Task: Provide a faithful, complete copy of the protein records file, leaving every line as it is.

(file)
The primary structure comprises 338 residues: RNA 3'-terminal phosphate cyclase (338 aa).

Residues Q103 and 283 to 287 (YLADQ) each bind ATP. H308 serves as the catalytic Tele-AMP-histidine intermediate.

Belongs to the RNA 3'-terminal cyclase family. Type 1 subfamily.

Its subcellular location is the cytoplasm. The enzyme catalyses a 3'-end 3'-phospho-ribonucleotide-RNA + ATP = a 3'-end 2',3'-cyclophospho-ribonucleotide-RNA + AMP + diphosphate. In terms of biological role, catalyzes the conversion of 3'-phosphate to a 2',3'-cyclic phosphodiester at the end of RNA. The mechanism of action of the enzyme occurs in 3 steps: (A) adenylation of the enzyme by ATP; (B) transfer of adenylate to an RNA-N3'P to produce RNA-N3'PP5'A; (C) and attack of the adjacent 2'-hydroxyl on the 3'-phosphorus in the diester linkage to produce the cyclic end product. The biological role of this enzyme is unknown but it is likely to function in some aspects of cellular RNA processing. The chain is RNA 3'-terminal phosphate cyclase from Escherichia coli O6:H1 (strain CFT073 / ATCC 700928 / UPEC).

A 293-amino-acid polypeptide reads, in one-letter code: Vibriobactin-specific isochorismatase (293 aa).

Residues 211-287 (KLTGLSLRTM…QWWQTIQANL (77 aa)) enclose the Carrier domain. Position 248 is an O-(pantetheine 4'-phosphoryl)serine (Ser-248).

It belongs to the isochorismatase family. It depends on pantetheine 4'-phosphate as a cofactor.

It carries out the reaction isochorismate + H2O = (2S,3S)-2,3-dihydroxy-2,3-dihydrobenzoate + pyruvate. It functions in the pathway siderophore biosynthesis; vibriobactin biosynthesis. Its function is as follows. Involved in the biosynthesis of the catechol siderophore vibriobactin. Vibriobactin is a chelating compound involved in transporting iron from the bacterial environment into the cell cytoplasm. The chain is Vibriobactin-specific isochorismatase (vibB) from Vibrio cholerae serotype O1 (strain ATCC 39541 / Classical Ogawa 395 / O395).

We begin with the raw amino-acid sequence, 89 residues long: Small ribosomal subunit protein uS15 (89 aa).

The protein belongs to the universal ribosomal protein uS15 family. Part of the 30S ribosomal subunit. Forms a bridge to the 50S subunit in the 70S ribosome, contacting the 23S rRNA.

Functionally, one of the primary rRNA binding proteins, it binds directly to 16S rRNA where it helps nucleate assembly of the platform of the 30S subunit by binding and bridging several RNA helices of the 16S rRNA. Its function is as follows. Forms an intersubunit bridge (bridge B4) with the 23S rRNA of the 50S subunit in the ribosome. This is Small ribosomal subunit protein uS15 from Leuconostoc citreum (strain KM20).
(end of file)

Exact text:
The primary structure comprises 338 residues: RNA 3'-terminal phosphate cyclase (338 aa).

Residues Q103 and 283 to 287 (YLADQ) each bind ATP. H308 serves as the catalytic Tele-AMP-histidine intermediate.

Belongs to the RNA 3'-terminal cyclase family. Type 1 subfamily.

Its subcellular location is the cytoplasm. The enzyme catalyses a 3'-end 3'-phospho-ribonucleotide-RNA + ATP = a 3'-end 2',3'-cyclophospho-ribonucleotide-RNA + AMP + diphosphate. In terms of biological role, catalyzes the conversion of 3'-phosphate to a 2',3'-cyclic phosphodiester at the end of RNA. The mechanism of action of the enzyme occurs in 3 steps: (A) adenylation of the enzyme by ATP; (B) transfer of adenylate to an RNA-N3'P to produce RNA-N3'PP5'A; (C) and attack of the adjacent 2'-hydroxyl on the 3'-phosphorus in the diester linkage to produce the cyclic end product. The biological role of this enzyme is unknown but it is likely to function in some aspects of cellular RNA processing. The chain is RNA 3'-terminal phosphate cyclase from Escherichia coli O6:H1 (strain CFT073 / ATCC 700928 / UPEC).

A 293-amino-acid polypeptide reads, in one-letter code: Vibriobactin-specific isochorismatase (293 aa).

Residues 211-287 (KLTGLSLRTM…QWWQTIQANL (77 aa)) enclose the Carrier domain. Position 248 is an O-(pantetheine 4'-phosphoryl)serine (Ser-248).

It belongs to the isochorismatase family. It depends on pantetheine 4'-phosphate as a cofactor.

It carries out the reaction isochorismate + H2O = (2S,3S)-2,3-dihydroxy-2,3-dihydrobenzoate + pyruvate. It functions in the pathway siderophore biosynthesis; vibriobactin biosynthesis. Its function is as follows. Involved in the biosynthesis of the catechol siderophore vibriobactin. Vibriobactin is a chelating compound involved in transporting iron from the bacterial environment into the cell cytoplasm. The chain is Vibriobactin-specific isochorismatase (vibB) from Vibrio cholerae serotype O1 (strain ATCC 39541 / Classical Ogawa 395 / O395).

We begin with the raw amino-acid sequence, 89 residues long: Small ribosomal subunit protein uS15 (89 aa).

The protein belongs to the universal ribosomal protein uS15 family. Part of the 30S ribosomal subunit. Forms a bridge to the 50S subunit in the 70S ribosome, contacting the 23S rRNA.

Functionally, one of the primary rRNA binding proteins, it binds directly to 16S rRNA where it helps nucleate assembly of the platform of the 30S subunit by binding and bridging several RNA helices of the 16S rRNA. Its function is as follows. Forms an intersubunit bridge (bridge B4) with the 23S rRNA of the 50S subunit in the ribosome. This is Small ribosomal subunit protein uS15 from Leuconostoc citreum (strain KM20).